"I knew I should have come," he said, switching to English, his thick German accent showing through.

I shrugged.

"It's fine," I insisted. "Lots of his relatives from England were there. I was fine."

Johann was a firm disbeliever in funerals, stating that he would remember my uncle in his own way, not through some dressed up service. After the pity party that swarmed me, I can't say I could find fault with his philosophy.

Johann was someone I felt inexplicably indebted to. After my uncle collapsed, he was the only person I could count on at any time of the day, whether that be in the early hours of the morning for a wakeup call, or after school for help with homework. Before my uncle's death, we had minimal interaction at best, but he really stepped in for me afterwards.

He even continued the tradition my uncle had upheld of only speaking English inside the house, so I wouldn't lose grip on my mother tongue, though today it wasn't necessary. Almost everyone at the funeral had been English – all my uncle's relatives had attended. All of them except my parents.

I rubbed my shoes dry on the mat, before placing them beneath the coat hooks in the hallway. As I made my way upstairs, Johann called up to me.

"Your parents called whilst you were away," he said.

I rolled my eyes as I walked up the stairs, trying my best to show my disinterest in this fact.

"They want you to call them back." Here he paused. "Oh, and a parcel also arrived."

That was intriguing. I rarely received post, much less packages, unless I ordered something online. To my knowledge, I hadn't ordered anything. I stuck my head down the stairs.

"Really?" I asked.

Johann nodded and threw a wrapped parcel up to me. By some miracle of God, I actually caught the flying projectile, but not without scowling at Johann. Knowing my luck, it would have hit me in the face had I not caught it.

"Dinner's at six," Johann declared. "Heute essen wir Curry!"

I rolled my eyes. Any English person would turn their nose up at Johann's idea of curry – what kind of person puts banana and mango in their bhuna?

"OK!" I called down, making my way back up the stairs, staring down at the package.

Intrigued, I looked at the postage mark; someone from England had sent me a package. Almost immediately, I felt my blood chill as the ramifications of this hit me. I had had no contact with any of my old acquaintances from before and this… This was a breach in the walls I'd built around myself – that had been built around me – for my own protection.

I looked it over nervously as I made my way back up to my room.

Opening this package would go against everything I had been instructed to do by my parents, would be an act of defiance of the highest order. I would be spitting in the face of my mother and father from over half a thousand miles away.

I hesitantly began to pick at the parcel tape holding the package shut. My left hand absent-mindedly pushed open the door to my room and I entered, still entranced by the package.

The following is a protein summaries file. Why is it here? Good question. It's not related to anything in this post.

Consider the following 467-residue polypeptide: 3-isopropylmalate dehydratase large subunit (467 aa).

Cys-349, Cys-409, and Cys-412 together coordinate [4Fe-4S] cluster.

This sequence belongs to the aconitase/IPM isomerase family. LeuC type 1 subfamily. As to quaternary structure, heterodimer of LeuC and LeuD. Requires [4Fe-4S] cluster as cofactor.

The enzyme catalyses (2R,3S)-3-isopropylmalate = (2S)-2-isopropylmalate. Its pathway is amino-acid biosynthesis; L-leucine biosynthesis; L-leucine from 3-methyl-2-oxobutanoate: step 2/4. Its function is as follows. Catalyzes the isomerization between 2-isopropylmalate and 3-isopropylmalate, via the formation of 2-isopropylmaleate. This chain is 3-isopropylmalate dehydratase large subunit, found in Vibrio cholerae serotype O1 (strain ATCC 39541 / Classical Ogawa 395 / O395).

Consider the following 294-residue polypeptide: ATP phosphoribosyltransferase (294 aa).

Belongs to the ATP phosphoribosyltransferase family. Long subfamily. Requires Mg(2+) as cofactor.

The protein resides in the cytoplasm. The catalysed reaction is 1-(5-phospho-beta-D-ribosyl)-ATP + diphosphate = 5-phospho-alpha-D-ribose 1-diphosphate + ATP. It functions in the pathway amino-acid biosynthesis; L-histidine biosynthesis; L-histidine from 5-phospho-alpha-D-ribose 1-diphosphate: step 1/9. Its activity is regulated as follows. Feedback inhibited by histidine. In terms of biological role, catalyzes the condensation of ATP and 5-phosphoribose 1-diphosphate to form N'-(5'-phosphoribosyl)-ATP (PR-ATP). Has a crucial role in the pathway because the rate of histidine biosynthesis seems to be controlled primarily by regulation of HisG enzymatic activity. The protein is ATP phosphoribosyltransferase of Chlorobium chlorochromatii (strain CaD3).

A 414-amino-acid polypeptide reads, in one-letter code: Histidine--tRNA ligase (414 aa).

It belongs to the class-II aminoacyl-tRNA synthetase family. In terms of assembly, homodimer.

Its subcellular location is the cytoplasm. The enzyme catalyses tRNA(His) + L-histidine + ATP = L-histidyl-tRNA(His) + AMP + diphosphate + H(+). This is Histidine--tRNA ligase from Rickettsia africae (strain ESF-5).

I had almost teased the brown paper into an opening, when I heard a sudden noise.


I jumped in shock, placing a hand on my heart before throwing the package aside. Who was I kidding? There was a reason I left England, after all. I closed the door to my room and walked across the landing to where the phone was kept.


Calmer now, I picked up the phone.

"Guten Tag," I said into the phone, my German accent coming out with a prevailing English drawl.

"Yvonne, dear?"

I cringed. It was my parents calling.

If I couldn't stand the pity I received at the funeral, speaking to my mother made me feel physically sick. Every single word that came out of her mouth seemed to make my skin crawl in distaste. She spoke with an overly sensitive tone, as if I were a minefield and she had to tread carefully around me, lest I self-destruct.

"Yes, Mother?" I switched back to English. "What is it?"

My tone was decidedly even, if slightly strained.

"Do I need a reason to call my daughter?" my mother asked, sounding affronted.

Well, considering the fact that she had barely spoken to said daughter in two years, I couldn't help but feel the answer was yes. After she ditched me with her brother-in-law in another country, it was like there was a wall between us. What she said and what she did simply reeked of hypocrisy. I, however, didn't say this.

"Of course not," I replied smoothly, "but I presume you have a reason for calling nonetheless."

"Ah, yes," she said. "Well, about your return to England…"

I sat and listened as she explained the circumstances. They were having trouble selling their house – endless trouble, I was led to believe – and so I could not join them until they had sorted everything out. There was no problem with this for me, but I felt sorry for Johann. It was rude to trespass on his kindness longer than necessary.

"OK," I said tiredly, at the end of her long tirade.